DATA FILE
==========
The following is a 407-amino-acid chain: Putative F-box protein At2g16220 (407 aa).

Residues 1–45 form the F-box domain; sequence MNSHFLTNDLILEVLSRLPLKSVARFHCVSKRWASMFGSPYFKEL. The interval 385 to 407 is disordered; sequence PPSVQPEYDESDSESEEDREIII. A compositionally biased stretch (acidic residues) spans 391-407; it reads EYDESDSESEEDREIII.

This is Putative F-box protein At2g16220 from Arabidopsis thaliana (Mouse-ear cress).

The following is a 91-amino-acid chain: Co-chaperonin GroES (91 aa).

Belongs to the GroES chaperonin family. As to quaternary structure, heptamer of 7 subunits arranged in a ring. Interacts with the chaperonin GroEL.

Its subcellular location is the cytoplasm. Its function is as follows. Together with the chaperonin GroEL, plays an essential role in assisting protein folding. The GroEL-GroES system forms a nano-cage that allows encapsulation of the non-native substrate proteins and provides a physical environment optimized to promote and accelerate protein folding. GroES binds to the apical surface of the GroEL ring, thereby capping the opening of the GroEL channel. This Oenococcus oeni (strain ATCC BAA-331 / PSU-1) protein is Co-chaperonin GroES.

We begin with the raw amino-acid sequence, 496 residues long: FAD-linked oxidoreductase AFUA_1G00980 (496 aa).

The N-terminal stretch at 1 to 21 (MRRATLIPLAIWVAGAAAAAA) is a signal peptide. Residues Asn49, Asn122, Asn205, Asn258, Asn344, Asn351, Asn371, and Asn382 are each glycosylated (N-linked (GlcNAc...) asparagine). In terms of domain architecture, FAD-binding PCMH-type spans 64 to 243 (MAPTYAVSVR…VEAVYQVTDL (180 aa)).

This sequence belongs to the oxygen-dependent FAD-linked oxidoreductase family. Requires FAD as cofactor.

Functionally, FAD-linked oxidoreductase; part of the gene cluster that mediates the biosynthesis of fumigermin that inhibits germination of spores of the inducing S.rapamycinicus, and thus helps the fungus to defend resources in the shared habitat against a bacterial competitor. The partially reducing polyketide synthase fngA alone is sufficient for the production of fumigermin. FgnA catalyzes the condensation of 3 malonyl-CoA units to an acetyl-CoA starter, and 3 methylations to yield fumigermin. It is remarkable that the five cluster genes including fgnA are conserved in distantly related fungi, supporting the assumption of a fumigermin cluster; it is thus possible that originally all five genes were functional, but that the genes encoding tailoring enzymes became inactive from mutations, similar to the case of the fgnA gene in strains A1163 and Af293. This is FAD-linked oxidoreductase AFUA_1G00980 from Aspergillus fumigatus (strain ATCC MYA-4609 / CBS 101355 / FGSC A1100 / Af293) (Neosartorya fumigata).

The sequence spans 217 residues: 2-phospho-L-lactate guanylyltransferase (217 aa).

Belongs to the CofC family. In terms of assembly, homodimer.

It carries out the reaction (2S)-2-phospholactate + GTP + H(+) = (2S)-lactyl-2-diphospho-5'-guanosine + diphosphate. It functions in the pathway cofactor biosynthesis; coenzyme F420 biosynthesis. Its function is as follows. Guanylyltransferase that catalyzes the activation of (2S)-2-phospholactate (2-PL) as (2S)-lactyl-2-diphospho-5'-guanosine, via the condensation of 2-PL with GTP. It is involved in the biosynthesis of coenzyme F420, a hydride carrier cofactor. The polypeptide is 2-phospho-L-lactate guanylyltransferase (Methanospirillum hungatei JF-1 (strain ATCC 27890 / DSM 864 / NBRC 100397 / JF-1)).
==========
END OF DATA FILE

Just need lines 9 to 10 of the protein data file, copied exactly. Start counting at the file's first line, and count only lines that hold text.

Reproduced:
This sequence belongs to the oxygen-dependent FAD-linked oxidoreductase family. Requires FAD as cofactor.

Functionally, FAD-linked oxidoreductase; part of the gene cluster that mediates the biosynthesis of fumigermin that inhibits germination of spores of the inducing S.rapamycinicus, and thus helps the fungus to defend resources in the shared habitat against a bacterial competitor. The partially reducing polyketide synthase fngA alone is sufficient for the production of fumigermin. FgnA catalyzes the condensation of 3 malonyl-CoA units to an acetyl-CoA starter, and 3 methylations to yield fumigermin. It is remarkable that the five cluster genes including fgnA are conserved in distantly related fungi, supporting the assumption of a fumigermin cluster; it is thus possible that originally all five genes were functional, but that the genes encoding tailoring enzymes became inactive from mutations, similar to the case of the fgnA gene in strains A1163 and Af293. This is FAD-linked oxidoreductase AFUA_1G00980 from Aspergillus fumigatus (strain ATCC MYA-4609 / CBS 101355 / FGSC A1100 / Af293) (Neosartorya fumigata).